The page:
There will be times when you lose out for reasons beyond your control. Serendipity does indeed play a role in our success. Sometimes you will lose just because you were unlucky. There will also probably be times when your failures are mainly the product of your mistakes and bad judgments.

Being able to accept that you are not perfect and accept that you will make mistakes (large and small) can help make you more resilient. Such acceptance also will likely translate into your being more successful in the future.

Lesson: While you strive to always succeed, you must be mentally prepared for the fact that you will sometimes fail. That’s just how life works.

3. Learn from failing.

People become more resilient when they become more insightful and proficient. One of the best ways to achieve this end is to learn from those times when things go wrong. Resilient individuals are often better able to take lessons from their failures.

In order to learn from their failures, resilient people actually study what they did and how their actions produced the adverse outcomes. They don’t try to completely avoid thinking about the failures and push on. As the saying goes, “If you don’t learn from your mistakes, you’re likely to repeat them.” Once you determine what your errors were, give them some close attention so as not to make them again.

There are different ways you can evaluate failed situations. (See box on following page.)

Important: You’ll likely make other, different mistakes down the road—but hopefully you won’t be repeating the old ones, having learned better.

Lesson: As mistakes are likely inevitable, learning from them will make it easier for you to persevere in difficult times.

Guidelines to learn from failure

To learn from failure, start by admitting you messed up. Then identify how you messed up, as well as what you did right. There are three core guidelines that can make your failure a learning experience:

1. Take your time. The personal pain of reliving their failures tends to make people want to rush through that process. But by going quickly, you may be sloppy and miss key elements that would help you better understand the genesis (and true consequences) of your poor decisions.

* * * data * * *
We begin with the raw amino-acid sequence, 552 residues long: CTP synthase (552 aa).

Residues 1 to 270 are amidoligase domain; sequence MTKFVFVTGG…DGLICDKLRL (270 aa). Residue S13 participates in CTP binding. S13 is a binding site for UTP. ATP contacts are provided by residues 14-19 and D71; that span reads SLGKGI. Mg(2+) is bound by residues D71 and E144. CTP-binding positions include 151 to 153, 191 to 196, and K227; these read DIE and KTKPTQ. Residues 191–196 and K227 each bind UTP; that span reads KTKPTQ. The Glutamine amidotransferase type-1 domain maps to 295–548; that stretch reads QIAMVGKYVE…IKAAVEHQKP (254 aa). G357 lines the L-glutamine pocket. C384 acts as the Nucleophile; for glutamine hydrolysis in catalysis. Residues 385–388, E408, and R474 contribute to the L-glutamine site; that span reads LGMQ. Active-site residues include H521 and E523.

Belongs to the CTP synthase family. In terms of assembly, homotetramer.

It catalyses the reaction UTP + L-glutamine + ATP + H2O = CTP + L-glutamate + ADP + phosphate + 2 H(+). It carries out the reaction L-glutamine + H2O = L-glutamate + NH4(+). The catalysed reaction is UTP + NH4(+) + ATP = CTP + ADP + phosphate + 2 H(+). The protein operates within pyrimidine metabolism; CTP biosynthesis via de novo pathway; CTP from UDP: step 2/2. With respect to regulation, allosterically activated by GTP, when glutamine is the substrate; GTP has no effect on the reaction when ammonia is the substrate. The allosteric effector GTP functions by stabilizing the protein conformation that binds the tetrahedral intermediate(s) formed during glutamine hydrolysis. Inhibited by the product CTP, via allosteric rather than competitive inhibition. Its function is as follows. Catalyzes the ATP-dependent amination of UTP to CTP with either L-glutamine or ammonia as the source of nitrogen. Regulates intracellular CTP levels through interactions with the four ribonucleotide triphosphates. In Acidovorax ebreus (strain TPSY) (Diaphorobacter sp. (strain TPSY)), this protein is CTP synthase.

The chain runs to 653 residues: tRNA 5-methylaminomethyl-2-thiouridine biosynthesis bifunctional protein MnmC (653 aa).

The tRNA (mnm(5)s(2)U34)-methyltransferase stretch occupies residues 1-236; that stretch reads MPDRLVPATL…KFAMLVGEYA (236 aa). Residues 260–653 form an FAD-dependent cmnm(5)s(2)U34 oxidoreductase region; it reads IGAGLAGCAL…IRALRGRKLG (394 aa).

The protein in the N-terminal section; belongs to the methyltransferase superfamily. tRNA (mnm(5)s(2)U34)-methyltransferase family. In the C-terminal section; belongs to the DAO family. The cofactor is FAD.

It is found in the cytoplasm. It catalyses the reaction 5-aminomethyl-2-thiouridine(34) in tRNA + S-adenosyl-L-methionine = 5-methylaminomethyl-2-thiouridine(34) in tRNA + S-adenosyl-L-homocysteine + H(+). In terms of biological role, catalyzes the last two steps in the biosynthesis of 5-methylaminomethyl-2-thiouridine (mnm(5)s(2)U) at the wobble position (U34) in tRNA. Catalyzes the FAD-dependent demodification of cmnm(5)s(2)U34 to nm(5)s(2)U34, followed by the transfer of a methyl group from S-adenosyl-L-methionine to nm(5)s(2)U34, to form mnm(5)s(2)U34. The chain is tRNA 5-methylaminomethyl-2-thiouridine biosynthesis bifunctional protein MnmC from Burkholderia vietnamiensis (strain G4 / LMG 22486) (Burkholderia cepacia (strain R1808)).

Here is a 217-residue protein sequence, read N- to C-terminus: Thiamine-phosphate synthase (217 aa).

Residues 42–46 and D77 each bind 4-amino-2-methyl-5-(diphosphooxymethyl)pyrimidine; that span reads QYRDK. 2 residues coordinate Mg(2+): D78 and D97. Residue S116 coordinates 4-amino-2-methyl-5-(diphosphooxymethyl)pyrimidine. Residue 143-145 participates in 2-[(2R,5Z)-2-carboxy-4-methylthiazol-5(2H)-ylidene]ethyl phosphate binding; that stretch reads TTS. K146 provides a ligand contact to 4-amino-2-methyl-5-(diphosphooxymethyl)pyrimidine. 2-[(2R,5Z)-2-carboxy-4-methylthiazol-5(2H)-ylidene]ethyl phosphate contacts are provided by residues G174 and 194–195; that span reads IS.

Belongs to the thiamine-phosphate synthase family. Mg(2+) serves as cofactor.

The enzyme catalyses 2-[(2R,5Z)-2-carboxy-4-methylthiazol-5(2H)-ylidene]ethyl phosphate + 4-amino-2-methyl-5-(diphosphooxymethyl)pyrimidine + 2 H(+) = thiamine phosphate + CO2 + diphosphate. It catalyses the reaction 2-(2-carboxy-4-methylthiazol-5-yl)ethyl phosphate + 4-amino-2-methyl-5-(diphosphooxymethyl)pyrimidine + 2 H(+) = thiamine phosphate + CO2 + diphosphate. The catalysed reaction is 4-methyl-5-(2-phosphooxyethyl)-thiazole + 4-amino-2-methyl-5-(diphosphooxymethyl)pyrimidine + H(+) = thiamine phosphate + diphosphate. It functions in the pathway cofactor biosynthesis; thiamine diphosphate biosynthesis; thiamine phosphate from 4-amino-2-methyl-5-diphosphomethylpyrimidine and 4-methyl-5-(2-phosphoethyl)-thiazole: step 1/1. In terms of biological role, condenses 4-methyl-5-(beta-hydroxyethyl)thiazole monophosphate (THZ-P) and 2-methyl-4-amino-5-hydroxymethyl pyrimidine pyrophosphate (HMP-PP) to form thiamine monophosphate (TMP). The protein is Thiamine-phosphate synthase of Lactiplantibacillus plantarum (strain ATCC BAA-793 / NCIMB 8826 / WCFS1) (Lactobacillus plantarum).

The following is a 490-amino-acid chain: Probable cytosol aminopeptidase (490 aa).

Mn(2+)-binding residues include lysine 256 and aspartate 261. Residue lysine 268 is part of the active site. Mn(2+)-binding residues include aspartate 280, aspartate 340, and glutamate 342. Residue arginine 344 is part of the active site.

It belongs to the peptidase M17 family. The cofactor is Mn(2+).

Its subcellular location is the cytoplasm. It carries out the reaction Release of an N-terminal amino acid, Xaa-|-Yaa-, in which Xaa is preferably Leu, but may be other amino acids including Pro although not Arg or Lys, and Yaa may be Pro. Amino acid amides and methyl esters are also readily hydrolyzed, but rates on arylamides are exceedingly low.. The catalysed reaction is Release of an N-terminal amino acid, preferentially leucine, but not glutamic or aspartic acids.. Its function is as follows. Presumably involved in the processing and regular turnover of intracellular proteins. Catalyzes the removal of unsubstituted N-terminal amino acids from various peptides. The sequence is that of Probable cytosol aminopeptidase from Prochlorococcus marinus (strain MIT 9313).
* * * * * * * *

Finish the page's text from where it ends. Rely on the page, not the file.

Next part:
You will learn the most by evaluating your failures slowly and methodically. Look at your errors from a number of perspectives. Make sure when you identify a lesson that it is relevant to your situation. All this is going to take time—so take the time!

2. Be as objective as possible. While you do not want to beat yourself up, you do not want to sugarcoat things either. If you refuse to be honest with yourself, you are not going to be able to identify the lessons you need to learn. Aim to be constructive. You need to balance the good with the bad by evaluating the situation objectively.

3. No pain, no gain. It’s okay if your evaluation causes you some pain. The idea is not to avoid the pain of your failure, but to use it to learn lessons that will make you more resilient.


Life can be hard at times. There is probably no one in the world who breezes through each and every day—not even the wealthiest of the wealthy. You are going to take a lot of body blows along the way, and some of them are really going to hurt.

You need to be aware that this is going to happen. Whether the business you founded is crashing to the ground, a loved one is sick or you are facing some other emotionally draining situation, you are going to have to manage and move forward through the shock and disappointment.

Being able to deal effectively with the trying times is a major advantage, in business as well as in your personal life. Start by adopting the habits and actions of resilient people, and you’ll be on a better path for when the next challenge comes your way.